There’s a Big Hole in How Teachers Build Skills, and Pinterest Is Helping Fill It

Screenshot via Pinterest

For most of us, Pinterest brings to mind crafts we’ll never make, places we’ll never visit, and wedding dresses we’ll never buy. But when teachers log on to the social scrapbooking site, they search for things like pasta-noodle skeletons, rock-candy recipes, and numbered cootie catchers—not as part of a crazy home-decorating scheme, but to actually use in their classrooms.

At a time when social media has broken down geographic barriers across countless professions, teachers have turned to places like Pinterest in droves, and not because they’re particularly prone to distraction. For thousands of teachers, Pinterest has become an important venue for professional development—a place to find creative lesson plans, classroom decorations, and teaching tips. Suzy Brooks, a fourth-grade teacher in Falmouth, Massachusetts, checks Pinterest multiple times a day, scouring the site for discoveries that often make their way into her classroom, sometimes within hours. She’s unearthed a student-teacher letter-exchange strategy that helped her shore up her writing instruction, for instance, and a way of teaching math concepts through dance moves.

“Everyone from the 60-year-old secretary to the 29-year-old custodian” uses Pinterest, says John Hughes, the principal at Cottonwood Elementary in Orangeville, Utah, who also teaches sixth grade.

Pinterest isn’t likely to supplant traditional, in-person forms of professional development anytime soon, nor would most teachers necessarily want it to. But its growing popularity as a source of lesson plans and other classroom ideas reflects a longtime void in the way America has historically gone about training and re-educating its teachers: For many, that training can simply be too rigid and inefficient.

When teachers attend what are known as “PD days,” that often means gathering for a day or two at a conference or workshop and listening to speakers present on various topics. Professional development, of course, varies by district and school, some of which also rely on intensive, classroom-based mentoring programs. But the workshop is the most common method teachers encounter.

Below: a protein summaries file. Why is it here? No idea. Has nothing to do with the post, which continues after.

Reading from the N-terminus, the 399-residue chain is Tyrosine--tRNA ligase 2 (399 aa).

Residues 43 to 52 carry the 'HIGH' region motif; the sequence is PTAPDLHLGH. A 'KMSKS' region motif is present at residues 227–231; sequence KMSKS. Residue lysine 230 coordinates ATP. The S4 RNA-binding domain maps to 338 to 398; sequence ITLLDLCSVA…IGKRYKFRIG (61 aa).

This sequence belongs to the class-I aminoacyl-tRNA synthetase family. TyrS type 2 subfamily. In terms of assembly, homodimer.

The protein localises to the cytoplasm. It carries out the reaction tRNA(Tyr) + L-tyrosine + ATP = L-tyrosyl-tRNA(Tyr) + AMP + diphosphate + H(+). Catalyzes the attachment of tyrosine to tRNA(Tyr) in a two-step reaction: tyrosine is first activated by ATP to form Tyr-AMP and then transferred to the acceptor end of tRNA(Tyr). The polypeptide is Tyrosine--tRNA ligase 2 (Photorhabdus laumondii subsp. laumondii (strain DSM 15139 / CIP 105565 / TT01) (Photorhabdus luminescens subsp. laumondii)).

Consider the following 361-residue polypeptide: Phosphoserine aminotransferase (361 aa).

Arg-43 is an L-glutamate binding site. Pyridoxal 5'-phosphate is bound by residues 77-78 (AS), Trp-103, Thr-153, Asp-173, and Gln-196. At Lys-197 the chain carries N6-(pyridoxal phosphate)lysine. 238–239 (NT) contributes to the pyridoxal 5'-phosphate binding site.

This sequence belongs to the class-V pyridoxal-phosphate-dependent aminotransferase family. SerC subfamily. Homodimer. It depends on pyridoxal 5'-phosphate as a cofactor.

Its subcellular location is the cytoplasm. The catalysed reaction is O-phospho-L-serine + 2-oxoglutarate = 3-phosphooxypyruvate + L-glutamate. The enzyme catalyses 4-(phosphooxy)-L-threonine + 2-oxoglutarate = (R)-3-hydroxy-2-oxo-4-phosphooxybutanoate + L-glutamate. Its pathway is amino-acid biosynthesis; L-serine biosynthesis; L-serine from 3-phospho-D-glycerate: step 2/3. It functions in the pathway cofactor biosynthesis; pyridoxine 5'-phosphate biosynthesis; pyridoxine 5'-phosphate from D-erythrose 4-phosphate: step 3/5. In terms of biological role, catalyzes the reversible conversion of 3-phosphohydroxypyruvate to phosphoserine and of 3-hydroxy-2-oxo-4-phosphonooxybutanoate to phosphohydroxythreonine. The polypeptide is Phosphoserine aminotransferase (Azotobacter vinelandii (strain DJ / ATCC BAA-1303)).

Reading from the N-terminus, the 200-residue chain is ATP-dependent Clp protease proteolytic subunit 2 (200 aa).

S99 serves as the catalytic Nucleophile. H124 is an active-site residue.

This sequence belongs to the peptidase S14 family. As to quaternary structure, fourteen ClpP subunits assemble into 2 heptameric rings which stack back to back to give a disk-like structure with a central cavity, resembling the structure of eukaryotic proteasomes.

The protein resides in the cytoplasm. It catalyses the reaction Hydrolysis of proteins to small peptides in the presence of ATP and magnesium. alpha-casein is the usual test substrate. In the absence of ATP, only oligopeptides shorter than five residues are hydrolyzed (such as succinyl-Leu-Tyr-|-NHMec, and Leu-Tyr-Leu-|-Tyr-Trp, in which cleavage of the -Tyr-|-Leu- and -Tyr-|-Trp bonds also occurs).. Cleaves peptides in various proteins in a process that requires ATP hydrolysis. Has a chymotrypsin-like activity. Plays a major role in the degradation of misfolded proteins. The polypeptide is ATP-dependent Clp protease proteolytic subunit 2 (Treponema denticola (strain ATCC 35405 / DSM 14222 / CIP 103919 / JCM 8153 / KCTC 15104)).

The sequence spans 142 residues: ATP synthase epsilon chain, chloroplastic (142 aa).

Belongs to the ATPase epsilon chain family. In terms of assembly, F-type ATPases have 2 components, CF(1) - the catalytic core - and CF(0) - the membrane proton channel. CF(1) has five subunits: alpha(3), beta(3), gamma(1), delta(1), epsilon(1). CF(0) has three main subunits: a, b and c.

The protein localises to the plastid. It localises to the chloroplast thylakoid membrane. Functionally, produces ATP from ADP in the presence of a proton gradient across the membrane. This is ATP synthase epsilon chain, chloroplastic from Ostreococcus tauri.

As Linda Darling-Hammond, an education professor at Stanford University, points out in a 2009 survey on teacher training opportunities, educators have long questioned the usefulness of the so-called “one-shot workshop.” Jeff Carpenter, an education professor at Elon University, says that teachers have complained to him for years about having to sit through workshops that aren’t relevant to the students or subjects they teach.

It’s not that all traditional professional development is bad, Carpenter says, just that the workshop structure has limitations. It often assumes that teachers want to learn about the same topics and approach them with the same amount of prior knowledge. Ideally, professional development should be specific, ongoing, and intensive, as Darling-Hammond outlines in her report.

Pinterest is by no means intensive. It’s not necessarily ongoing. And it’s certainly not a one-stop solution to shortcomings in teacher training nationally. But many teachers like the fact that they can search for exactly what they want to learn—middle school social science lessons, for example—and connect with others who teach the same grades or subjects.

Unlike a traditional professional development workshop, which moves at one speed and appeals to a broad audience, Pinterest can be much more fast-paced and individualized. “Oftentimes, in-person [professional development] does not offer strategies we can immediately use in our classroom,” Brooks says. “Pinterest does.”

Pinterest usage, in general, has risen steadily over the past few years, but teachers have become an especially important group for the site. Education pins per day climbed from 500,000 to about 1.3 million last year. And when the University of Southern California’s Rossier School of Education polled educators online in August, 38 percent reported using Pinterest to find resources (second only to Twitter). Last summer, Pinterest gave teachers their own hub on the site where they can find resources organized by grade level and subject. The page now has 32 boards and more than 100,000 followers.